Experience Hampton’s Civil War Trails
The American Civil War descended upon Hampton with a blaze of historic firsts. Hampton’s location near Fort Monroe placed it in harm’s way at the beginning of the Civil War, resulting in the burning of Hampton on August 7, 1861. The fort and buildings that survived the tragic burning are witnesses to the great changes that the Civil War and Reconstruction brought to our nation.
Throughout the Civil War, Hampton played a large role in the road to freedom for enslaved people and the 1862 Peninsula Campaign. These two historic moments have been crafted into Civil War Trails for visitors to explore throughout Virginia. Begin your Trail tour in Hampton as you visit Hampton’s 14 Civil War Trail sites. Tour Fort Monroe, Emancipation Oak, Bethel Park, and more historic locations to learn about Hampton’s involvement in the Civil War.
Discover these Civil War Trails in Hampton:
The Road to Freedom Trail shares the African American experience in Civil War-era Virginia. It unleashes the power of both perspective and place and introduces historical figures that have been given little voice until now. In Hampton, you will visit Fort Monroe, Emancipation Oak, Big Bethel Park, and the resting place of Mary Peake, who started a school for formerly enslaved children.
At Fort Monroe, also known as Freedom Fortress, you will learn the story of Gen. Ben Butler, contraband camps, and the African American refugee experience. Continue your journey through Fort Monroe to the Casemate Museum. Here you will find the cell where former Confederate president Jefferson Davis was held prisoner in 1865.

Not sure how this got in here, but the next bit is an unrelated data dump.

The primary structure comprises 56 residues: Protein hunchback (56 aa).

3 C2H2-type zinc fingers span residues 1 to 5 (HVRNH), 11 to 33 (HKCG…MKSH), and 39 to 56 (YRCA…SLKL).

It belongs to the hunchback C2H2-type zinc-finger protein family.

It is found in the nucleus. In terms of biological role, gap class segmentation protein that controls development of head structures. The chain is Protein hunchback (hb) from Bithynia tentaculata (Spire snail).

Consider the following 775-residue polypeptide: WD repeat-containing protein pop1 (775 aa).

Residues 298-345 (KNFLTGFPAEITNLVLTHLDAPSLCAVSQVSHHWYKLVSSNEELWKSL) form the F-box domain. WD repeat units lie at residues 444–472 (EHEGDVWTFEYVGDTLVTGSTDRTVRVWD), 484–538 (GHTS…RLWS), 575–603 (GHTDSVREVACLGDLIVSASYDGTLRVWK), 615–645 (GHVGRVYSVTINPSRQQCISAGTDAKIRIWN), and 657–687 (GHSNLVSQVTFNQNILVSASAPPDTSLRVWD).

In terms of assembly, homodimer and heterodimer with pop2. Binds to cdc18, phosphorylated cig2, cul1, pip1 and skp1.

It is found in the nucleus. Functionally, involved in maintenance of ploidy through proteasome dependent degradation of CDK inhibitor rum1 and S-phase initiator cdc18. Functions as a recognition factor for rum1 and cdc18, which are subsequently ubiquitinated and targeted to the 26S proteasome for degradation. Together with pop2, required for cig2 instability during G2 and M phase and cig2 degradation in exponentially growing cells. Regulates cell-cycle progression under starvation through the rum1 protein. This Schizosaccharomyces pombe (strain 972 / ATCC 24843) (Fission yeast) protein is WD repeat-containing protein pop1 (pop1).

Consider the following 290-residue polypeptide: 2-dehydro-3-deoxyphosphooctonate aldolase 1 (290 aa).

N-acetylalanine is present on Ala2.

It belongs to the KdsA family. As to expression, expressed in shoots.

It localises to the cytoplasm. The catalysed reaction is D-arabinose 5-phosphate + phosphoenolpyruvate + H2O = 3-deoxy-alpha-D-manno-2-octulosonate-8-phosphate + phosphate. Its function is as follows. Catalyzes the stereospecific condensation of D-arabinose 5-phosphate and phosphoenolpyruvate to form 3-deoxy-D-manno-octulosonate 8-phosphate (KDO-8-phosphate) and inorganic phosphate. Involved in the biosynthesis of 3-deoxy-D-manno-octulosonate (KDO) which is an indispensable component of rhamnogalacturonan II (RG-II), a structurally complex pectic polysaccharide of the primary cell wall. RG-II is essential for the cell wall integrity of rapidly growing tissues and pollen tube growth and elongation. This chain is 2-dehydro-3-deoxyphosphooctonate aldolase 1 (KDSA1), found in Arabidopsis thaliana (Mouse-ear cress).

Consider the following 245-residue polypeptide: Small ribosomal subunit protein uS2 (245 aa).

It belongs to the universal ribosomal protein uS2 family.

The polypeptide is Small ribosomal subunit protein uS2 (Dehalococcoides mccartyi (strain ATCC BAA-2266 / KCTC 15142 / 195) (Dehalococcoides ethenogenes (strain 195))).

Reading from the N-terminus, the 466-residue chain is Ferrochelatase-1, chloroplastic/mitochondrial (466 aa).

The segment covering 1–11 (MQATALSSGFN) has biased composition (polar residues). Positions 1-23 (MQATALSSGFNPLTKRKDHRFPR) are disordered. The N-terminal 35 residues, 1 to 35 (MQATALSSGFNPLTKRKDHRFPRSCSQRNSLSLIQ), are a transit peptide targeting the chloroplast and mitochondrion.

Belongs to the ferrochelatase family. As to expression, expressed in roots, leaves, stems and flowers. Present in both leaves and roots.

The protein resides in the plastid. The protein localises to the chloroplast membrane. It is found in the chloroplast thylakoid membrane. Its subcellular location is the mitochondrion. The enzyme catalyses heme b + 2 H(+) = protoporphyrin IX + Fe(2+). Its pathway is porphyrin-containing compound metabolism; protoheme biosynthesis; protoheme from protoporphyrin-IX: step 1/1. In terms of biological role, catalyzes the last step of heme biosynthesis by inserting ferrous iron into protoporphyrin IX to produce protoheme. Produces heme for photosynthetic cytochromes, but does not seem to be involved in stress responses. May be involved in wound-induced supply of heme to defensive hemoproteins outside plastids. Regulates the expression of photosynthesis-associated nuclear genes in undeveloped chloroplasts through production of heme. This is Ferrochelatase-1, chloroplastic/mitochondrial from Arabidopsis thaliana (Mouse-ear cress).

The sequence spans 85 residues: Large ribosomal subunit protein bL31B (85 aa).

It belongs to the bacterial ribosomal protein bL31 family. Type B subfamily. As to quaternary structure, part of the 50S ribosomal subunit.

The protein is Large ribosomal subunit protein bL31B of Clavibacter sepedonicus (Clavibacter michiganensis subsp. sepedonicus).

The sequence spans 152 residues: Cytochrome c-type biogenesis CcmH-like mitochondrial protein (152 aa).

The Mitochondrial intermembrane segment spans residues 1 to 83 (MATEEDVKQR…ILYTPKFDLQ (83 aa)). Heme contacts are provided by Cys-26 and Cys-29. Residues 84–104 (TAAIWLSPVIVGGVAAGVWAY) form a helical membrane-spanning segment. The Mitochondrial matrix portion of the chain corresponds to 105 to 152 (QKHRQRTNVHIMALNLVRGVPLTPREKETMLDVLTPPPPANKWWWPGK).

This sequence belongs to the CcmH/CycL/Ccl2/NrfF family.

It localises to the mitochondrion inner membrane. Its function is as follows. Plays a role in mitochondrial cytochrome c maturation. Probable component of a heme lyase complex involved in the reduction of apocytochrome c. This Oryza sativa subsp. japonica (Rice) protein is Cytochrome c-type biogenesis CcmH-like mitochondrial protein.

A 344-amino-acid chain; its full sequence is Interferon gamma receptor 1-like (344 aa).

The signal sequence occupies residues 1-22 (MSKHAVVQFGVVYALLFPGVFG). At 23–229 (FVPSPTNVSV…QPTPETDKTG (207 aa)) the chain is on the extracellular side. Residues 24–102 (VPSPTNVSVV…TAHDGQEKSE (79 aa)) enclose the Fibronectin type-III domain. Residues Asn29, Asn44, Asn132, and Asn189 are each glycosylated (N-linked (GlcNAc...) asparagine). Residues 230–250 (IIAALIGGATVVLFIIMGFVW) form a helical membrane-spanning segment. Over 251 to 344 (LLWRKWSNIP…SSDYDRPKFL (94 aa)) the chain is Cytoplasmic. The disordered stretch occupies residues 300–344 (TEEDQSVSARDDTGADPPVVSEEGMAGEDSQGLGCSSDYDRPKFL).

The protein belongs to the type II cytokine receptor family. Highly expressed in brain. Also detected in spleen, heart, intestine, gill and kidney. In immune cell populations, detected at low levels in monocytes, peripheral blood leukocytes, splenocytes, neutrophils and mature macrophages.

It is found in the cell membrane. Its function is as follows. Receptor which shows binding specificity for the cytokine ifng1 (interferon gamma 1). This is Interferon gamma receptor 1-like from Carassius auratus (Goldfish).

After visiting Fort Monroe, drive over to the Emancipation Oak and stand around the tree where the first Southern reading of the Emancipation Proclamation was held. Complete Hampton’s section of the Road to Freedom trail by learning about the Battle of Big Bethel. The Civil War’s first land battle.
The 1862 Peninsula Campaign is one of the Civil War’s most pivotal events. During this campaign, the Union Army created a plan to attack Richmond by way of the Peninsula. After the successful campaign, Fort Monroe became a major Union base throughout the remainder of the Civil War.
While exploring Fort Monroe, make sure to visit Old Quarters No. 1, where President Lincoln planned the attack to capture Norfolk and Portsmouth during the Peninsula Campaign. The 1862 Peninsula Campaign Trail in Hampton will also take you to historic markers at St. John’s Church, Big Bethel Park, and Downtown Hampton, where you will learn about the 1861 burning of Hampton.
Download the Road to Freedom Trail app, and pick up brochures for Hampton’s Civil War Sites, Road to Freedom Trail, and 1862 Peninsula Campaign Trail, at our visitor center to begin planning your Civil War Trail Tour today!